Who would have thought that cracking a skull wide open would lead to academic success?
For 8 year old Kimo Alameda getting into a bicycle accident became a life altering path which would open the door to a promising career.
“I was supposed to be a boxer until I got hit by a car while riding my bike,” Alameda said. “I cracked my skull wide open and it left me with a plate in my head.”
Alameda’s sibling would jokingly credit the accident as the reason for his academic success.
“My brother and sisters said the accident realigned my brain cells,” he said.
The accident changed the course of Alameda’s future sports participation as medical advice warned him not to engage in any contact sports, which meant that boxing and football were out of the question.
“I turned to my cousins, the Azevedo family who lived down the street, and they introduced me to the sports of baseball and basketball, which I grew to love,” Alameda said.
Not only did Alameda discover a passion for team sports, he went on to letter all four years in volleyball, basketball, baseball and track in high school.
“Sports run in my family as my mother was a swimmer and my grandpa was a baseball fanatic,” he said. “My father was a basketball star who grew to love the sport of boxing which is where I was supposed to be prior to my accident.”
Alameda had a stellar career in sports at St. Joseph his freshman and senior year and had equal success when he attended Lahaina Luna on Maui his sophomore and junior years.
Hawaii Loa College, now Hawaii Pacific College, offered him a basketball scholarship where he excelled both on the court and in the classroom.
“Sports kept me in line and I believe that engaging in multiple sports provided me with more options to stay healthy later in adulthood,” he said.
Dr. Alameda took full advantage of his sports and academic opportunities. He earned a PhD and today is the Statewide Director of the Department of Health, Office of Health Equity.
“I’m the health advocate for individuals who are marginalized from the mainstream for whatever reason,” he said.
The goal of Alameda’s is to work to convince state and county government that health is more than just eating right and exercising.
“I’ve always believed that the individual health choices we make really depend on the health choices we have,” he said. “Not every community has the same health options such as sidewalks, bike paths, affordable fruits and vegetables, safe parks, healthy school lunches and so on.”
Alameda is not just an advocate for good health, he also serves as a role model with his active lifestyle and healthy diet.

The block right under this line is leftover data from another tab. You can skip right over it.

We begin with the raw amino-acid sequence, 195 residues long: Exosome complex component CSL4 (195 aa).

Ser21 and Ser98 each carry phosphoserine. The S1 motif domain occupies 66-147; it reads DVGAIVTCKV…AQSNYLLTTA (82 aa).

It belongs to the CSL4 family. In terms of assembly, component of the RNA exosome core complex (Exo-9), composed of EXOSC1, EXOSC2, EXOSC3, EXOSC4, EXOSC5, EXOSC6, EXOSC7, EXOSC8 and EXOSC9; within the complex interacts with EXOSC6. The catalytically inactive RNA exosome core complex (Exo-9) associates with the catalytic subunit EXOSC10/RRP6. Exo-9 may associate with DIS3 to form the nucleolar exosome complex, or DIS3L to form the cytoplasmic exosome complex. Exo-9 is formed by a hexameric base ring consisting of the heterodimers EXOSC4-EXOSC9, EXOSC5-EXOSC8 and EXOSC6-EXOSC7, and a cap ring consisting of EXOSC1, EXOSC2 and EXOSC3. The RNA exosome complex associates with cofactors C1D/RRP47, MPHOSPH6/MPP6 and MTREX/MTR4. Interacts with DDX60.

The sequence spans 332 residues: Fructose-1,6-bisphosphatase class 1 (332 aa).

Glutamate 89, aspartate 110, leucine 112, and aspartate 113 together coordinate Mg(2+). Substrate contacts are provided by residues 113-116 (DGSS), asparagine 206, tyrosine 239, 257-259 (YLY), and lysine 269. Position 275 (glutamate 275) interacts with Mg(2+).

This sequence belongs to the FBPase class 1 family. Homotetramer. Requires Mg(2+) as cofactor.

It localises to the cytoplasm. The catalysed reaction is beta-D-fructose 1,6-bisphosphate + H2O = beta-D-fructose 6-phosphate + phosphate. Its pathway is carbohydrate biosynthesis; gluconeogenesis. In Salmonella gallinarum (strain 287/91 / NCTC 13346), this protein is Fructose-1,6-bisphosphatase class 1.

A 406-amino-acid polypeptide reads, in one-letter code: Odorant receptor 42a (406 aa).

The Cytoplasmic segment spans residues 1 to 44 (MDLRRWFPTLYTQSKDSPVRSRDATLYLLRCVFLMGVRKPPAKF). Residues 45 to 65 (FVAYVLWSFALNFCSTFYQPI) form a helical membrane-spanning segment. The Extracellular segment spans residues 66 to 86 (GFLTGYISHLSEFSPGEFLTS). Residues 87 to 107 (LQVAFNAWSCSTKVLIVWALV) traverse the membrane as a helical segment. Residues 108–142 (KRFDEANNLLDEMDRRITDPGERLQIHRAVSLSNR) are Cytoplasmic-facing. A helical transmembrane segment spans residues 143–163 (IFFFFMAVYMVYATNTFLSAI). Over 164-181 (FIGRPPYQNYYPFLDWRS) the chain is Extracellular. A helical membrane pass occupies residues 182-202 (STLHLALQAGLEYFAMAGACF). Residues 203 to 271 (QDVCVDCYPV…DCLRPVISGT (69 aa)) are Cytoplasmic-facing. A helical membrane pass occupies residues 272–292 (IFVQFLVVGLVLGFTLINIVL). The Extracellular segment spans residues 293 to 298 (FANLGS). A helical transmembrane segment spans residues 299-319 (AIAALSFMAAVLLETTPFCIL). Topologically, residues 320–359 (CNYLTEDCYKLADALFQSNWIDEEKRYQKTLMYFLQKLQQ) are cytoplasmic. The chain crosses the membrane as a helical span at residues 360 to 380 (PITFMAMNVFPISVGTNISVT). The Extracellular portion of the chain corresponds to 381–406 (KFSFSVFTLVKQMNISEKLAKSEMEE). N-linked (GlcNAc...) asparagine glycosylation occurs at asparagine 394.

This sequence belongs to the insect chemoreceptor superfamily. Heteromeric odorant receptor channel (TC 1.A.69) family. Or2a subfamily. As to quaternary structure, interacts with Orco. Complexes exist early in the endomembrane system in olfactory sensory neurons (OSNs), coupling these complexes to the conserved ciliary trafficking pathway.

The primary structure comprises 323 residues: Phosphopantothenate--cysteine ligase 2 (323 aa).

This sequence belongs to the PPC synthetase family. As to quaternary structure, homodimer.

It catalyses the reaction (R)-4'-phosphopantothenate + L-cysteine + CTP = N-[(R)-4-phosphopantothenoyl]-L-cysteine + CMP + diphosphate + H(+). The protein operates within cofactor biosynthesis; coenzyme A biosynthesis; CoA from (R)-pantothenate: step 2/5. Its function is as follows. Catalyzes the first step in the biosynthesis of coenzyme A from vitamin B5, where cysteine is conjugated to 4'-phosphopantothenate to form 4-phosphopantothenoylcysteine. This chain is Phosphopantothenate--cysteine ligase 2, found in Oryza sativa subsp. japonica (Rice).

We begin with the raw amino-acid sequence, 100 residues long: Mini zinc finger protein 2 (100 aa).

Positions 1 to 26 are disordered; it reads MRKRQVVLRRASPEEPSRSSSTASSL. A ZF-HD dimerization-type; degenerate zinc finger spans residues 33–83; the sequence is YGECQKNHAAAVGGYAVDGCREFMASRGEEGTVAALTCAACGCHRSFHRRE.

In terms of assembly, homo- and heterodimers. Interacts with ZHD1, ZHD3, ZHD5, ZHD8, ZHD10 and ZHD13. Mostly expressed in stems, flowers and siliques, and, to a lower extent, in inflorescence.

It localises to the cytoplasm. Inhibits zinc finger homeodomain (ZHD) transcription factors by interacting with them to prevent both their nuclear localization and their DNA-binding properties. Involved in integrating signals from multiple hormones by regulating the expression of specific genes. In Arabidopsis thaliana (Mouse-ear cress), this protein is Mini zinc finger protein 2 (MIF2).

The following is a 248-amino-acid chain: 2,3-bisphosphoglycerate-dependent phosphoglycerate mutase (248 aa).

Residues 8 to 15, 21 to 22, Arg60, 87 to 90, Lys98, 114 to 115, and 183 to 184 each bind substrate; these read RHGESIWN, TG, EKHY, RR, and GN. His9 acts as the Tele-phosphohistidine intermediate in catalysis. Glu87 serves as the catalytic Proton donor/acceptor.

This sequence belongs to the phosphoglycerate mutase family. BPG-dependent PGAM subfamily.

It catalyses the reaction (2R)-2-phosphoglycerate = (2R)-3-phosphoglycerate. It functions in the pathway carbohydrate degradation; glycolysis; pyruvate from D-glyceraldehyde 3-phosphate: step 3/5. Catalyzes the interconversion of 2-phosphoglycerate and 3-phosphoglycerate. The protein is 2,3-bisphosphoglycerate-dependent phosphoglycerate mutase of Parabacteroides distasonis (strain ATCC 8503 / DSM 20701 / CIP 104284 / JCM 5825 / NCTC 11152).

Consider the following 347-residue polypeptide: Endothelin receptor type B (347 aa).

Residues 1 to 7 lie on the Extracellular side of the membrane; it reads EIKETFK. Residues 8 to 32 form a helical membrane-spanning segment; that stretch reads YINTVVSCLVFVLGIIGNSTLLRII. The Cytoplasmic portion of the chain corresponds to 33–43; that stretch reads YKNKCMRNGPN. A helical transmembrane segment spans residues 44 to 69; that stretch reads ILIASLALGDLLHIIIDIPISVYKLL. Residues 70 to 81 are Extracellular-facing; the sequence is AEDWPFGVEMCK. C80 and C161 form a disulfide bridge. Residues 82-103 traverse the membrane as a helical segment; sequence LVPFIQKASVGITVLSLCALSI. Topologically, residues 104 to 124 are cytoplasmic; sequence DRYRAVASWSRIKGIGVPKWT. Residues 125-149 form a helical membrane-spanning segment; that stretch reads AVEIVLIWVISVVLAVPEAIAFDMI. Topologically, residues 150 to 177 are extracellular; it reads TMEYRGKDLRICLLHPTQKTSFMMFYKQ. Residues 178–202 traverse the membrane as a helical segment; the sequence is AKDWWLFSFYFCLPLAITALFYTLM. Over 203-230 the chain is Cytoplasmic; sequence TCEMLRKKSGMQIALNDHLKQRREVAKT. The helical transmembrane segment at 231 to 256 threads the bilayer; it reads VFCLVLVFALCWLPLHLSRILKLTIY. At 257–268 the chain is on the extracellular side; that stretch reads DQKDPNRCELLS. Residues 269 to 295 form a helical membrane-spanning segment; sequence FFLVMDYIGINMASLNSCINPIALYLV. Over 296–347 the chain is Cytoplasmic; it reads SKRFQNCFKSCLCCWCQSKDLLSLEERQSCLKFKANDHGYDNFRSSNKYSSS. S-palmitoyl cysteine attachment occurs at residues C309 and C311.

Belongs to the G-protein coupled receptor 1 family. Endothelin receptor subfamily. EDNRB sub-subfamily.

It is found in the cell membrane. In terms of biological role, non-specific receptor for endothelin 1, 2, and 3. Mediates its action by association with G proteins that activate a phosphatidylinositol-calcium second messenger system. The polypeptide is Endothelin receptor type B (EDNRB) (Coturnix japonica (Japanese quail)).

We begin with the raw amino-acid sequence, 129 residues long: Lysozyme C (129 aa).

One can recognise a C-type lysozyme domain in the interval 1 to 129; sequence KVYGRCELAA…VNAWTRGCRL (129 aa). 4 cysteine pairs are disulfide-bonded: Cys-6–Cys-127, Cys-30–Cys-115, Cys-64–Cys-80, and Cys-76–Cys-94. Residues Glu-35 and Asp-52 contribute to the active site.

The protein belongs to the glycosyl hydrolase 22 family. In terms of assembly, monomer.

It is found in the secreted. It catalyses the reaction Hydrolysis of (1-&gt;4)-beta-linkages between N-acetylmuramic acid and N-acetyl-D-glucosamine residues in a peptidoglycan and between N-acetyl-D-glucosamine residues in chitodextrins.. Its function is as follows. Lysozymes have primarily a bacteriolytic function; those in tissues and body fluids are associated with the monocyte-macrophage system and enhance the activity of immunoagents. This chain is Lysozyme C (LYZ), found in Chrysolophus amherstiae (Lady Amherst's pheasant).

“I try to model a healthy life style by exercising as much as I can,” he said. “If I’m not playing basketball during my lunch break with the police and fire employees or jogging around the block where I live, then I’m running with the kids I coach at our practices.”
Alameda tries to fit his exercise routine around his work and family life schedules. His personal rule is to do something each day for an hour.
Married for 17 years Alameda has seven children ranging in age from a sophomore at Hilo High to a toddler that will start preschool next year.
“My kids are very active and fairly healthy,” he said. “We have a rule that each child must engage in at least one sport and this is to encourage them to get away from the electronics and to adopt the habits of a healthy life style.”
This busy professional also manages to find the time to have an athletic association called “Rise Above” which has teams in youth basketball, baseball, volleyball and track and a health show that airs every Monday/Tuesday night at 7:30 on Na Leo Hawaii’s Ch 54.
“Sunday is always a rest day for me and my family which is a time where we catch up on our sleep and reconnect with family and friends,” Alameda said. “I think it all works out for a pretty balanced lifestyle.”
As for diet Alameda will stay away from the three whites!
“When I say staying away from the 3 whites, I not talking about people,” he said with a wide grin. “Its white rice, white bread and white sugar.”
Alameda 3 whites contribute to increased sugar levels which can clog arteries, hamper digestion, and increase feelings of sluggishness.
“I don’t drink alcohol or coffer and I don’t smoke,” Alameda said. “I make it a point to drink lots of water and, because our bodies heal and recover in our sleep, I try to get a solid 6 to 8 hours of sleep each day.”
Alameda will jog regularly, but claims he doesn’t really enjoy it.
“I’d rather run in an effort to chase somebody down or prevent an opponent from making a basket,” he said. “Even when I’m jogging in my neighborhood, I will usually sprint the length of a telephone pole, then jog a length, and rotate until the jog is over.”
This type of run/jog routine is helpful to Alameda’s active basketball play which makes him more able to run up and down the court in brief spurts.
“I’m sure I get at least an hour a day of exercise, whether it’s jogging or playing basketball,” he said. “An hour a day keeps the doctor away is my mantra.”
Alameda serves as an excellent role model for health and fitness as he takes care of all the necessary areas of good health by getting a good night’s sleep, maintaining a positive attitude, regular physical exercise, eating right and having a close relationship with family.
“In addition I manage my stress, become less judgmental, whisper more often, and keep a clear mind which for me involves prayer or quiet time.
And someday should you happen to see a jogger with a positive attitude remember to smile, say “woof” and never shy away from “Running with the Big Dog.”